7. Keep it clean

The house can’t just be clean; it has to be cleaner than clean. That means the fridge, the woodwork, the windows, the couches … everything has to be pristine. Before you list, do a deep clean, or hire a professional cleaner who can also handle rugs and upholstery.

If you can handle the upkeep once the house hits the market, great — but be honest about your own schedule and consider keeping the cleaner on a weekly touch-up schedule.

8. That neglected filing cabinet

Any idea where the refrigerator warranty is? The HVAC instructions? Your last few heating bills? Savvy buyers like to know the intricacies of a home, including the exact age of appliances and the monthly cost of upkeep.

If your house files are a shambles, take a rainy afternoon to sift through the piles and delineate your home costs. You’ll also be able to monetize the upgrades you’ve made to the home over the years, which might persuade your real estate agent to up the asking price.

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MONEY renting

The Right Way to Break Your Apartment Lease

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elenaleonova—Getty Images

Never rely on a verbal agreement.

What happens if you need to break a lease on a home or apartment? Is your credit doomed to destruction? Maybe, or maybe not. It depends in part on how you handle it.

There are numerous reasons why individuals want to get out of a lease before it’s up. Here are three recent stories from from the Credit.com blog:

I was under old management contract and then the apartment got bought out and the new management is horrible. I wanted to break lease but the fee is 2 months rent! I just can’t afford that. I wanted to just move out hand them the keys and say sorry I am not paying to break my lease, what would happen?

I bought a self test mold kit and it came up with mold. I spoke to my land lord and she said yes I can break out of my lease. They got a specialist in and found no mold. She has no negated on that and telling me I must pay to break my lease early as I had already setup a new place. If I refuse to pay the $522 will her verbal say so stand up if they take me to court or collections.

I broke my lease with my former landlord in mid-April. I got a phone call about cleaning and damages two weeks later and the manager stated she would send me an itemized list. I never got one. Imagine my surprise when I got a call from a collection agency today about a $700+ bill from the apartment complex. I paid a $2,038 early termination fee and $600 in deposits….I am in the middle of a security clearance process and this could jeopardize my clearance.

If you need to get out of your lease, here are seven essential steps.

1. Read Your Lease

“Read it three times!” says Joel S. Winston, a former deputy attorney general for the State of New Jersey, who currently practices consumer protection litigation and privacy law for the Winston Law Firm, LLC in New York City. He said he recently helped a client terminate a lease after a landlord failed to change the electronic access codes that had been used by previous tenants. The lease should spell out the procedures and penalties for canceling early. “The lease that you signed and that no one reads — that’s going to control how difficult and expensive it will be to break a lease,” he says.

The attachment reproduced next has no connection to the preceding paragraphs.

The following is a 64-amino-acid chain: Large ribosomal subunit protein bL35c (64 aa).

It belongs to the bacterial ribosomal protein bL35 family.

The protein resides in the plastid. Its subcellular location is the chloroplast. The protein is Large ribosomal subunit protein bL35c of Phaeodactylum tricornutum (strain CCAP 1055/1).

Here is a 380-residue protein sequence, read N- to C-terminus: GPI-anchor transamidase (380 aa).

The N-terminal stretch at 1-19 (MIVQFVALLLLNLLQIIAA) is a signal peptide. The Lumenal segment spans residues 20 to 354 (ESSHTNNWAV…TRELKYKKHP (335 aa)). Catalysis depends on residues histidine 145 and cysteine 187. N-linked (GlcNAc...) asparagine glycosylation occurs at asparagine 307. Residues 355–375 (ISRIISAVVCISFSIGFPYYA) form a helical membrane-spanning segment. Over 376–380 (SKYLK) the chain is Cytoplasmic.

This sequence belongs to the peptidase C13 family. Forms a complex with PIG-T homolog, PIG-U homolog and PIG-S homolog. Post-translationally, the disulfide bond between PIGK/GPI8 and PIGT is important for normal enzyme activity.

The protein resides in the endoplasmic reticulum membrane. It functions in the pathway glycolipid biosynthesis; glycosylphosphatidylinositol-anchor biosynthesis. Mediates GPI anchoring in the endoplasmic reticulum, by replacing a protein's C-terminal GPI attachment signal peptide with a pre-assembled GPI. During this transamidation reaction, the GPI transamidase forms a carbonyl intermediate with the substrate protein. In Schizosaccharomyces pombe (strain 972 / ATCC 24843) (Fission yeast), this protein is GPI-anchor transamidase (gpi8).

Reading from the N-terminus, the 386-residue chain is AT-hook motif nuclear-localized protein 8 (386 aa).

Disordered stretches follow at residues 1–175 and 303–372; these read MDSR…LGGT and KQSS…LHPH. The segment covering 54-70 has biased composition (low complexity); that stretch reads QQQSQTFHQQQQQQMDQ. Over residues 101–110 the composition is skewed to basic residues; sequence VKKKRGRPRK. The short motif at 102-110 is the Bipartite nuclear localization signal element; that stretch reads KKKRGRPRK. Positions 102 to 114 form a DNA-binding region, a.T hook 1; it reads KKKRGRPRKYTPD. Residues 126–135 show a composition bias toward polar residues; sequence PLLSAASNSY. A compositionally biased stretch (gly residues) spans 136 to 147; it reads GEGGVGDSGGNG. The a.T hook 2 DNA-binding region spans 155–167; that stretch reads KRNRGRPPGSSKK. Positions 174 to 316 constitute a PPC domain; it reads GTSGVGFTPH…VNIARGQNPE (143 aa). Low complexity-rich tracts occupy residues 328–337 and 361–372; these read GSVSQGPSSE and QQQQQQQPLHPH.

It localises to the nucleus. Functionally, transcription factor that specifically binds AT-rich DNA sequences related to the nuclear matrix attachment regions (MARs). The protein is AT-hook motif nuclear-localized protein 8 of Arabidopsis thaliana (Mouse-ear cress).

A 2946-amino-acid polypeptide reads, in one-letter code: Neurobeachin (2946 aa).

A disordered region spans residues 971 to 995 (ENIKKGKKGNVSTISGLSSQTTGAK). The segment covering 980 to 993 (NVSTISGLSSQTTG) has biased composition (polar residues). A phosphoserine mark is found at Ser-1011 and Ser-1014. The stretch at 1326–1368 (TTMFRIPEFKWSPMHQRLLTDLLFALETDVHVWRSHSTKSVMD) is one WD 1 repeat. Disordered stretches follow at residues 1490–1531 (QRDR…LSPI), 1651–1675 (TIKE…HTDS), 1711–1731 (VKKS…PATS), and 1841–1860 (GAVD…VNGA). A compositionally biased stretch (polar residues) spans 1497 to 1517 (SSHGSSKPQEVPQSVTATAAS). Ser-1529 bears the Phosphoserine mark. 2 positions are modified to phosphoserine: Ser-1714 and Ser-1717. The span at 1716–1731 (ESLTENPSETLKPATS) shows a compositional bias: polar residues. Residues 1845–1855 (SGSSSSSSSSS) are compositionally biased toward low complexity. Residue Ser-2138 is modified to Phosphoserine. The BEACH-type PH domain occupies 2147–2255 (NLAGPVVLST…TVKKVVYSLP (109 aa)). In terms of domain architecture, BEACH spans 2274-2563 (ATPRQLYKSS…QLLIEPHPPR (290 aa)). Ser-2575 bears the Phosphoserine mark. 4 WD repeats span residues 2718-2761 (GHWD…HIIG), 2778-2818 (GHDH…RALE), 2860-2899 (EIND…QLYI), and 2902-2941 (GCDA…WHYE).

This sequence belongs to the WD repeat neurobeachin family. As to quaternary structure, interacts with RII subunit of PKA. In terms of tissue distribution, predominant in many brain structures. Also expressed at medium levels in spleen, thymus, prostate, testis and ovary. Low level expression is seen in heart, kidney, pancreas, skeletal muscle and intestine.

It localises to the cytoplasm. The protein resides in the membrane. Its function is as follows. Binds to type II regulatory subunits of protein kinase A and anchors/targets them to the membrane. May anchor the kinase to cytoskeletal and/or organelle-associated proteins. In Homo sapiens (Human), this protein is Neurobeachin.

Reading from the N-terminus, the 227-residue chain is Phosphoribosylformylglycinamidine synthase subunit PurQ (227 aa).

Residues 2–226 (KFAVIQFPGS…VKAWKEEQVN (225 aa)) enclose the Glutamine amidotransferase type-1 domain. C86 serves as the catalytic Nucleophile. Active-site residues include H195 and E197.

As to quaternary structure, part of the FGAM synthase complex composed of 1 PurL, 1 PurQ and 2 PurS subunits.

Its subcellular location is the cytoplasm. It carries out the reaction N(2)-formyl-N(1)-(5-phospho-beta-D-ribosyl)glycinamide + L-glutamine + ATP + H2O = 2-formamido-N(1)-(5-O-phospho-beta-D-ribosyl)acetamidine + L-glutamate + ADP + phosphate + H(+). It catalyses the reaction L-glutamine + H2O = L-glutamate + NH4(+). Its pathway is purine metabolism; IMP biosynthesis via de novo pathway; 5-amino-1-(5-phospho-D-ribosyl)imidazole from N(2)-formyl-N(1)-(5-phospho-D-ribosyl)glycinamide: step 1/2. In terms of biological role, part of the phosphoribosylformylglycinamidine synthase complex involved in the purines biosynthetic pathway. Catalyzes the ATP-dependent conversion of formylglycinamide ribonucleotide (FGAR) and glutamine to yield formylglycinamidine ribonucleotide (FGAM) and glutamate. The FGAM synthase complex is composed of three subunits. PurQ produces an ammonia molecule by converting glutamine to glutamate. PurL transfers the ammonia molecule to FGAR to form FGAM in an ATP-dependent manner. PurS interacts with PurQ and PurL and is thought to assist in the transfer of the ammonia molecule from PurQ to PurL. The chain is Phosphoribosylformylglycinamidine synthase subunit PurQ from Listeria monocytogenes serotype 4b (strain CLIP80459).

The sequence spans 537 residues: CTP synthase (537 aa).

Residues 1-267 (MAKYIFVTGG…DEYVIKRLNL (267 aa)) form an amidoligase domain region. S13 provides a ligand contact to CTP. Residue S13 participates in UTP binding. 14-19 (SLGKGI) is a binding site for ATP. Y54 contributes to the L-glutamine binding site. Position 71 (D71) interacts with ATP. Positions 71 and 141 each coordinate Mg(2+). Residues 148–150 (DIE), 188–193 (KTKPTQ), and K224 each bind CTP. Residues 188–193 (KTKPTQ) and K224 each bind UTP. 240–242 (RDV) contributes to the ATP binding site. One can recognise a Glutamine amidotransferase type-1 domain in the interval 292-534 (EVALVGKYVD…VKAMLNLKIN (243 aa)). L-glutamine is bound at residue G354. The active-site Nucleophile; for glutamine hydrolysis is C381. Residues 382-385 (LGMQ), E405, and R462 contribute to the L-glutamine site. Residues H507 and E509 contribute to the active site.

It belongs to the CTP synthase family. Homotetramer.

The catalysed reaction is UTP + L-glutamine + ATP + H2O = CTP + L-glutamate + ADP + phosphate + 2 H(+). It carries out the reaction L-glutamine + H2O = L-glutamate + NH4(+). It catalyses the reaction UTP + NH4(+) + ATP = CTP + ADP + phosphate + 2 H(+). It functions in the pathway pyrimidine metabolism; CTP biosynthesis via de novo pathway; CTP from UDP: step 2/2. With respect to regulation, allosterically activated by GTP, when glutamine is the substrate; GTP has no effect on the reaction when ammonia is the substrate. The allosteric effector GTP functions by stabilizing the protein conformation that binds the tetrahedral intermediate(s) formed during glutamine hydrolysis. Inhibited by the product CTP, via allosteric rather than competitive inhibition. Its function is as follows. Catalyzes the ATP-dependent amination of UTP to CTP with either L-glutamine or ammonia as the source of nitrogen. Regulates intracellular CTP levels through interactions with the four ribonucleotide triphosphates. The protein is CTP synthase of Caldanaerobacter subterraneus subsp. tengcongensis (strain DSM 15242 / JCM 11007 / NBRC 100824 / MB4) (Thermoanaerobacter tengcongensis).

In particular, look for details spelling out what happens if you terminate the lease early, including whether you will be held responsible for the entire remaining term of the lease or a lesser amount. (In many states, landlords can’t use the fact that you left early as a windfall. They must try to rent the property, but if they can only re-rent it at a lower rate than you were paying you may be required to make up the difference. You may also have to pay for the advertising costs associated with finding a replacement tenant.)

2. Communicate

Let your landlord know what you want to do and why. Some may be more flexible than others. A large property management firm may not be as sympathetic to your financial woes like an individual landlord with whom you have a good relationship. Or an individual landlord may be put in a real bind if he or she can’t collect rent for a few months. Try think of it from their perspective. They have to find and secure a new tenant, which is easier in some cases than others. You may want to help them find that person, but remember it’s ultimately their decision whether or not to rent to them.

Just don’t make up problems with the property that don’t exist in order to try to get out of your current lease, Winston says. “Try to be open and honest and approach your landlord in a nice and friendly manner,” he recommends.

However, if there are problems and you feel the landlord is avoiding fixing them, put them in writing and keep a copy of your complaint for your records.

3. Get It in Writing

Make sure you get written confirmation of any changes to the lease. If your landlord says you can move out early with no penalty (or with a smaller penalty), get it in writing. Keep a copy for your records in a safe place where you can easily access it. It won’t do you any good if you can’t find that information two years later when a collection agency contacts you. Never rely on a verbal agreement; otherwise it will be your word against theirs. If you end up in collections or in court, the written terms in the lease will likely prevail.

If the landlord won’t budge, won’t put anything in writing or won’t compromise, you can still create your own paper trail by communicating in writing and keeping a record of the letters you sent.

4. Don’t Forget the Walk-Through

No matter how anxious you are to move out, you should protect yourself from unexpected charges for damages to the property by doing a walk-through with your landlord and getting a written record of the results. If at all possible, don’t leave until you do. If your landlord refuses, take detailed pictures — or better yet video — of the status of the property the day you leave.